Last year saw the release of Northbound’s second album, Death of a Slug, offering some of the best and most original hardcore music this side of the country. Regionally more established among Florida venues and grown to have quite a following around campus, Northbound is slowly becoming more established. Jonathan Fraser, the band’s creator, sat down to discuss over a few emails the history of his music.
Your most recent release, the Trigger Relief EP, was recorded in Ohio. What did recording there offer you (i.e., better staff, equipment, etc.)?
I was in Michigan staying with my friend Cody who plays bass in the full band Northbound, and I had some songs I wanted to lay out for an acoustic EP. My friend Mat lives right by the border of Michigan and Ohio, and I thought it would be really cool to track with him and have him feature on the songs. Mat sings in a band called Citizen. They’re sick.
What were the sessions like for Death of a Slug? Did recording and releasing this album offer more exposure than your debut?
They were mostly stressful. I don’t ever really have a good time when I’m recording. I’m very hard on myself so it’s nearly impossible to feel satisfied on takes. This record definitely received more exposure and I think that’s because my fan base has expanded much more since my debut, and I’ve also become acquainted with many more people around the country so I just had a broader audience and support group.
How did the name Northbound come about? Is it a name for you to go under? Do you generally have the same members help you out?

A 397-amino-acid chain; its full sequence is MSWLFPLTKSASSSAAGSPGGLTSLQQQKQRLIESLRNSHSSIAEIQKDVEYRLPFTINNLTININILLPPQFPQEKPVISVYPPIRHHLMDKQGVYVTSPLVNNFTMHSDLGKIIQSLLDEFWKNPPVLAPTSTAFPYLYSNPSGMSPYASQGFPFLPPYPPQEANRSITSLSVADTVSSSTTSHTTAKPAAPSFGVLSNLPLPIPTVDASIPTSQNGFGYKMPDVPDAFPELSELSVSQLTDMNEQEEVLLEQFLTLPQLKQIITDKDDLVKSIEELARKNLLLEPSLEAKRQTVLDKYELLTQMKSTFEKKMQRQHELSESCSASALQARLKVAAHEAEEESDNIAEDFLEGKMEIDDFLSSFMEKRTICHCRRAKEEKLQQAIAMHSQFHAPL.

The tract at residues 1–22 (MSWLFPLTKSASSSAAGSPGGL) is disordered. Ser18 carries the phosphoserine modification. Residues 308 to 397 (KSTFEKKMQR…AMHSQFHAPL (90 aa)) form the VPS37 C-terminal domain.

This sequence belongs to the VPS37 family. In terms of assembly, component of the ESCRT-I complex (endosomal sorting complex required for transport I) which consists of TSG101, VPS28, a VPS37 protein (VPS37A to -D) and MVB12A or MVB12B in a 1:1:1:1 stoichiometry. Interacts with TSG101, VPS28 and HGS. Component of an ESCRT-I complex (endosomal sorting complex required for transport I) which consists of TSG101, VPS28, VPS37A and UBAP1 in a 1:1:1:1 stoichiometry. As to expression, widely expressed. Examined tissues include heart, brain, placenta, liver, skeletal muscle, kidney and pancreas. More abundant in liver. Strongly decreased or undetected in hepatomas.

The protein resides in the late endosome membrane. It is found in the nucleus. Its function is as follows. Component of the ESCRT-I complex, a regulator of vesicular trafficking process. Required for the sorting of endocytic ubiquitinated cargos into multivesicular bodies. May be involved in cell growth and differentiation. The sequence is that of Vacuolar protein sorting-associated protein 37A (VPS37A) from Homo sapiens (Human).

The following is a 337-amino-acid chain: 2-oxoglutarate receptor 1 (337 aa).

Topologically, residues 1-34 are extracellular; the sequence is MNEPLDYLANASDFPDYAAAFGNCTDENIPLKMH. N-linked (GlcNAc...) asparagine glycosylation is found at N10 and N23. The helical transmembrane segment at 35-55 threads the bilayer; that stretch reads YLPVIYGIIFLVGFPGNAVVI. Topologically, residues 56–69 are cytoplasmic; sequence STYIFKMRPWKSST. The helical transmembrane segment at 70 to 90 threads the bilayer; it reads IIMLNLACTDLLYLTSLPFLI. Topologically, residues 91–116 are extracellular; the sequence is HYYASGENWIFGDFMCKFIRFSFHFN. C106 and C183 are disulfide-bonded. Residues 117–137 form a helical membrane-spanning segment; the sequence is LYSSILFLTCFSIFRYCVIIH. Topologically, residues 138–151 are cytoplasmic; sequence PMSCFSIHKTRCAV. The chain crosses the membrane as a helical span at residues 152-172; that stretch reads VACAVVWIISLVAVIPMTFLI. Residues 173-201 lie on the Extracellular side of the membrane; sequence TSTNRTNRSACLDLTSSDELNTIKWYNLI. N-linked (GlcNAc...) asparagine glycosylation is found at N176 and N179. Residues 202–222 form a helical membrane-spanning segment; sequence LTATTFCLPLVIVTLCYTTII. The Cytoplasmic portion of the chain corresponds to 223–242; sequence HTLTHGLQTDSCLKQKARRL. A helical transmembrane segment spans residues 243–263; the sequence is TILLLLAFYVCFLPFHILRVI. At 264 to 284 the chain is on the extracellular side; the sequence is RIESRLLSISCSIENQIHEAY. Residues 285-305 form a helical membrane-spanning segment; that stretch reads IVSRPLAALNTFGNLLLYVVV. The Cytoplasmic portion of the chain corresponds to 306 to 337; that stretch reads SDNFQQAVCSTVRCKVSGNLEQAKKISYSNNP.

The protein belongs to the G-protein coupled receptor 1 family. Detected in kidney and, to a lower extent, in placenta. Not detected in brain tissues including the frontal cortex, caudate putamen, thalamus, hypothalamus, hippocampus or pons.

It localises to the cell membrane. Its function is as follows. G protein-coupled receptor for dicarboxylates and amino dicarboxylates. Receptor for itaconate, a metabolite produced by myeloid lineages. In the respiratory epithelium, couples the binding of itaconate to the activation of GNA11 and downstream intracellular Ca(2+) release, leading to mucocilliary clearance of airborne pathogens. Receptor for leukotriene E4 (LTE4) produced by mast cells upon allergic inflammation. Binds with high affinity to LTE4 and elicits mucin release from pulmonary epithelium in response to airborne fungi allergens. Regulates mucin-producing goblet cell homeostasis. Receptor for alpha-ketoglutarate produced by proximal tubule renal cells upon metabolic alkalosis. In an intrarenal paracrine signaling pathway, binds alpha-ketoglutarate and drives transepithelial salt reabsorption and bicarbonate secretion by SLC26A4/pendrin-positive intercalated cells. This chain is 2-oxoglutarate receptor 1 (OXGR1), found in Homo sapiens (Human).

I came up with the name Northbound because whenever I’d tour in other projects, the first thing I’d do is get on the highway heading north. I figured I’d like to tour a lot with Northbound and the name just made sense. I didn’t want the project to just be titled with my name, and I saw it evolving into something bigger. When I do full band tours I always have the same members with me and the project is marketed as Northbound whether I’m playing by myself or with a full band.
How long have you been recording? What got you into making music?
I started attempting to write and record my own music at a very young age. As I grew up a little, I felt too shy to record somewhere professionally, so I would set up makeshift studios in my room with really bad gear, but it got the job done haha. Since childhood I’ve loved music but bands like Blink 182 and Green Day made me want to actually make my own. My parents bought me my first electric guitar around the age of 12 and shortly after that I was writing songs.
When creating music, do lyrics or sounds come first? How do you go through the creative process; is there a routine or any sort of little things you follow for yourself?
For me it really depends on the song. I don’t have a set routine for writing music. Sometimes I have lyrics first, and sometimes I have music first. Sometimes it just starts with a melody in my head. The only thing common factor between every song is that they all start with a knot in my stomach. I can’t write music when I’m happy, haha.
Many of your songs draw me and fans I know because of the damage to them, to a certain amount of sadness or pain. Writing these songs, is there a particular inspiration to them? Are they autobiographical to a point, or do you assume various narrators?